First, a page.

I buried a fish in the future corn bed today. I do hope that it's corn that you're supposed to bury a fish with. If it's not, we have enough to bury in all of the garden beds! Ever since Chad discovered how much he loves fishing a couple of months ago we've had an abundant supply of fresh fish. While Chad's out getting his hunter gatherer on, I come up with different ways to cook snapper. So far we've had fried snapper fillets, grilled snapper, baked snapper, smoked snapper, snapper soup, snapper curry, snapper tacos, and multiple variations of fried fish cakes.
While I think Chad's a little tired of eating fish, I can't get enough of it. And of course I always love a good kitchen challenge. I think next we're going to have it sushi style! Unfortunately, the freezer can't handle anymore fish stock, but even so, nothing goes to waste around here. The chickens are given first choice on the carcases and the rest go into the compost pile. Chad and I have debated whether or not this is a good idea, given the rats, the dog, the smell, but I just can't pass up an opportunity to add all of that good stuff to the garden once it breaks down.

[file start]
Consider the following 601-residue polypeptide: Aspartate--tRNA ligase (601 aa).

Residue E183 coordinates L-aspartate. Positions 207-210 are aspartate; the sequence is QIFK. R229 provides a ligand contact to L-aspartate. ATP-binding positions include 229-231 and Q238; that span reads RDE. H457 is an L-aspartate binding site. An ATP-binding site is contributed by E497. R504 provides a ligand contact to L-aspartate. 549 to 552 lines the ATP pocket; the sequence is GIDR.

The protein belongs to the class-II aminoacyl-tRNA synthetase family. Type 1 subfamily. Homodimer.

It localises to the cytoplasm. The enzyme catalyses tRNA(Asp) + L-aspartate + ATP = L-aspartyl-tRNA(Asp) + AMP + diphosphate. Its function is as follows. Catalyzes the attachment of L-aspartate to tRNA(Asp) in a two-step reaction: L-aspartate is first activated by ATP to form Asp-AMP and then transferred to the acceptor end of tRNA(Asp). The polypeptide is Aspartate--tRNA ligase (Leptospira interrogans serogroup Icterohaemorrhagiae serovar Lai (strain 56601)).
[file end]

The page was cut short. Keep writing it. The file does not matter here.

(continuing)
In addition to catching fish to liven up our meals, we've also been taking advantage of the oysters and mussels that inhabit the beach nearby. I love handing a hammer and a bucket to our wwoofers and saying "It's low tide. Let's go collect lunch!"
The plum trees are beginning to blossom and as long as the wind isn't blowing rotting fish smell your direction the orchard is heavenly to walk through. Chad and I, with help from our wwoofers, recently added two almonds, two pistachios, four macadamia nuts, a walnut, two pears, a peach, an apricot, and a plum to the orchard. We also planted two grape vines along the garden fence. We've been so happy to see that the sad looking twigs we put in the ground last month are now beginning to show signs of life. The grapes, especially, show visible growth each day.
When we're not working in the garden we entertain ourselves by...
trimming Chad's beard,
And watching monks create pictures with tiny bits of colored sand.